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To Heal a Fractured World: The Ethics of Responsibility Paperback – February 6, 2007
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and compassion in quite the way Dr. Jonathan Sacks does. He has taught me
so much about the Abrahamic faiths. He is truly a spiritual Master, which
is why I believe he can be called Mahatma, or Great Soul."
--Professor Akbar Ahmed, Ibn Khaldun Chair of Islamic Studies, American University
"Upon receiving this latest volume by Rabbi Sacks, I appreciated again his
well-deserved reputation for marrying high content to elegant style. There
are no pious preachments here, and no self-conscious intellectual
posturings. To Heal a Fractured World is carefully reasoned yet warm,
intellectually engaging, and entirely quotable."
--Dr. Norman Lamm, Chancellor, Yeshiva University
About the Author
- Publisher : Schocken; Reprint edition (February 6, 2007)
- Language : English
- Paperback : 288 pages
- ISBN-10 : 0805211969
- ISBN-13 : 978-0805211962
- Item Weight : 10.4 ounces
- Dimensions : 5.21 x 0.73 x 7.98 inches
- Best Sellers Rank: #40,128 in Books (See Top 100 in Books)
- Customer Reviews:
Top reviews from the United States
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"To Heal a Fractured World" is not one of those five. But, for my money, it's the best and most important book he has written.
This book is a powerful antidote to a disturbing trend in which Orthodox Judaism has become more and more concerned about the details of halachic observance and less about Jewish values and ethics.
It's a classic case of losing sight of the forest through the trees.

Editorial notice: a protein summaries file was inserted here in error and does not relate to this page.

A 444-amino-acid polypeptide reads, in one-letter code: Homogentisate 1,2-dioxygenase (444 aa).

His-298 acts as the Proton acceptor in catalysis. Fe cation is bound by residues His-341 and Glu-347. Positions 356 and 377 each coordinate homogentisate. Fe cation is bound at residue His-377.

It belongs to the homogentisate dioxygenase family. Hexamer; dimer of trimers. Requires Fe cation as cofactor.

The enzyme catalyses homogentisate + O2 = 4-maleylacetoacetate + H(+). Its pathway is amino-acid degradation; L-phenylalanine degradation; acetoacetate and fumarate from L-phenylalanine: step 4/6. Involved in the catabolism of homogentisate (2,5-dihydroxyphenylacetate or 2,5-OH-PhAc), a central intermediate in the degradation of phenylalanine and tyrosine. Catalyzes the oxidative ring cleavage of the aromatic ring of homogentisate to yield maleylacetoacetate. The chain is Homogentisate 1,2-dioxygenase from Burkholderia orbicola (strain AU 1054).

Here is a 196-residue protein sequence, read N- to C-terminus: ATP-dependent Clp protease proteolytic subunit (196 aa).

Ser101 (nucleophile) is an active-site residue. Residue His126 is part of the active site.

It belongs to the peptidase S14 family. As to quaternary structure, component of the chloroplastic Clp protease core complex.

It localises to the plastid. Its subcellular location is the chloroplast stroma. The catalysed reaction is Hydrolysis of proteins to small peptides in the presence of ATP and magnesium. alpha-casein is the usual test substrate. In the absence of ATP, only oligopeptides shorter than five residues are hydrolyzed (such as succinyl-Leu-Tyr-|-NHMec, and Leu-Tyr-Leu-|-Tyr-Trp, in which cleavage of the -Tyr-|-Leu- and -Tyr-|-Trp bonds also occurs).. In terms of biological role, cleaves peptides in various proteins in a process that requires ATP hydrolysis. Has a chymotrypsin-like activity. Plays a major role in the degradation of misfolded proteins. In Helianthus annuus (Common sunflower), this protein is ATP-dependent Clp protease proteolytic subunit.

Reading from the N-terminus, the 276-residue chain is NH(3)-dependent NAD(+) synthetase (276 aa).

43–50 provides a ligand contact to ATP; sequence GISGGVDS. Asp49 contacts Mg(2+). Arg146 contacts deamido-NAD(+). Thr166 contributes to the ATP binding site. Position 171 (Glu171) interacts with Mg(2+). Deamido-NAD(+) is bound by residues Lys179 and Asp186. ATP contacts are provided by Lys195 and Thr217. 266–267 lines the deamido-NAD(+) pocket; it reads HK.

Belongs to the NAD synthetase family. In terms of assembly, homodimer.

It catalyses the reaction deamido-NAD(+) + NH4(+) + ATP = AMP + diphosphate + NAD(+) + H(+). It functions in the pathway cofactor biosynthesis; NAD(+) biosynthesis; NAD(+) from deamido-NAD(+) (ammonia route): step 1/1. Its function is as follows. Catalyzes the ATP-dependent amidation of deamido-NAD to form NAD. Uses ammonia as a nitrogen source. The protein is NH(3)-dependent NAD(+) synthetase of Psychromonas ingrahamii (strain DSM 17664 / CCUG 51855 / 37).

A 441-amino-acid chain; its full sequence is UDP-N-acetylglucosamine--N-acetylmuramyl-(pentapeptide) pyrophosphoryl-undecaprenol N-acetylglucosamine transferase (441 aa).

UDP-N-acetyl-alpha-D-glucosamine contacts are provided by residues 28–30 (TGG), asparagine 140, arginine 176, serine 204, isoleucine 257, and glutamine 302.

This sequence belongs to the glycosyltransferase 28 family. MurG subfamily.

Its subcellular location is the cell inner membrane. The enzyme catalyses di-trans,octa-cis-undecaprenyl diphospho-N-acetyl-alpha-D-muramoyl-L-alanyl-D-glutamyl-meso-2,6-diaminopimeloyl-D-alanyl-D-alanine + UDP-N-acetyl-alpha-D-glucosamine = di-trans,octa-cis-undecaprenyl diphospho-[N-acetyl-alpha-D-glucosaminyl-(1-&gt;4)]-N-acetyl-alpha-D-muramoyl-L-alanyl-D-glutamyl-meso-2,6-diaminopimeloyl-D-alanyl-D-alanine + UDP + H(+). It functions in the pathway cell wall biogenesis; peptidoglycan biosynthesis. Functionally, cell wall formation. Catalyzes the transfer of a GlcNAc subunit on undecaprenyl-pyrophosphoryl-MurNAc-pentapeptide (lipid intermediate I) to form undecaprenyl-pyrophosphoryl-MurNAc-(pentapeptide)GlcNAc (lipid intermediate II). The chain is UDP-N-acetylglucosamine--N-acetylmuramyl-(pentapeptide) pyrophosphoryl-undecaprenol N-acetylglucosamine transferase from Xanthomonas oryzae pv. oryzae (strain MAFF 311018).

Along comes Rabbi Sacks to remind us that Judaism's principal objective is to create an ideal, peaceful, compassionate society and that we each have our role to play as God's partners.
Sacks does not dismiss the importance of halachah or rituals. But he clearly recognizes that, at this point in history, Judaism needs a stronger emphasis on, as he puts it, "the ethics of responsibility."
As he notes, the Hebrew word for "responsibility" is achrayut, which comes from "acher," which means "other."
This book is a clarion call to focus our attention and efforts on the needs of others. And, by others, the Torah means both people and animals.
Lord Sacks encourages and invites us to to embrace personal responsibility by viewing everyone as children of the same G-d and therefore responsible for all others whose very humanity makes them our spiritual brothers and sisters. To be responsible, opines the author, is to give from the heart thus making this world a place of love and healing.
He provides several examples of men, women and children who became exemplars of the way of looking at and living life. All are inspirations, just as is the author himself.
You will never forget that you have read this book. Perhaps you may never be the same.
What a gift for sharing the faith! It is engaging at an incredible level. At times, it was like reading a really good novel, I couldn't wait to read what came next.
I will share that I am a Christian by faith and this book gave me an even deeper appreciation for what we call the Old Testament otherwise known as the Hebrew Bible. I finished the book with an overwhelming sense of gratitude - for both our ancient fathers in the faith and for Rabbi Sacks. I imagine Jewish readers will feel the same.
I found his writings to be very self-serving and really an attempt to motivate and present himself...
Why a college would choose this as a suitable textbook to study Jewish culture is beyond me...
I would also recommend to go on YOU TUBE and listen to Sir Jonathan Sacks' interviews. Deep thinking not only on religion, but the outlook on the world, our role and purpose in it. The style is easy to read and understand-not heavy philosophy. One wish- and should- go back and re-read.
Top reviews from other countries
The line 'that what we want to do meets what needs to be done, that is where God wants us to be' is all the career guidance you need, but I've never heard the Anglican church be so bold as to offer career advice. In Judaism, it's not acceptable to embarrass another person in public. That's the sort of imperative we need to hear articulated when they put out another series of Big Brother or The Weakest Link.
The content is high-brow, but despite the fact that Sacks has an academic background, he's never hard to follow. The book is overflowing with social commentary and Biblical insight.
I was interested to read about how the Chief Rabbi was inspired by Rabbi Menahem Mendel Schneersohn. I've been reading up about him.
I'm now on my next book by the same author.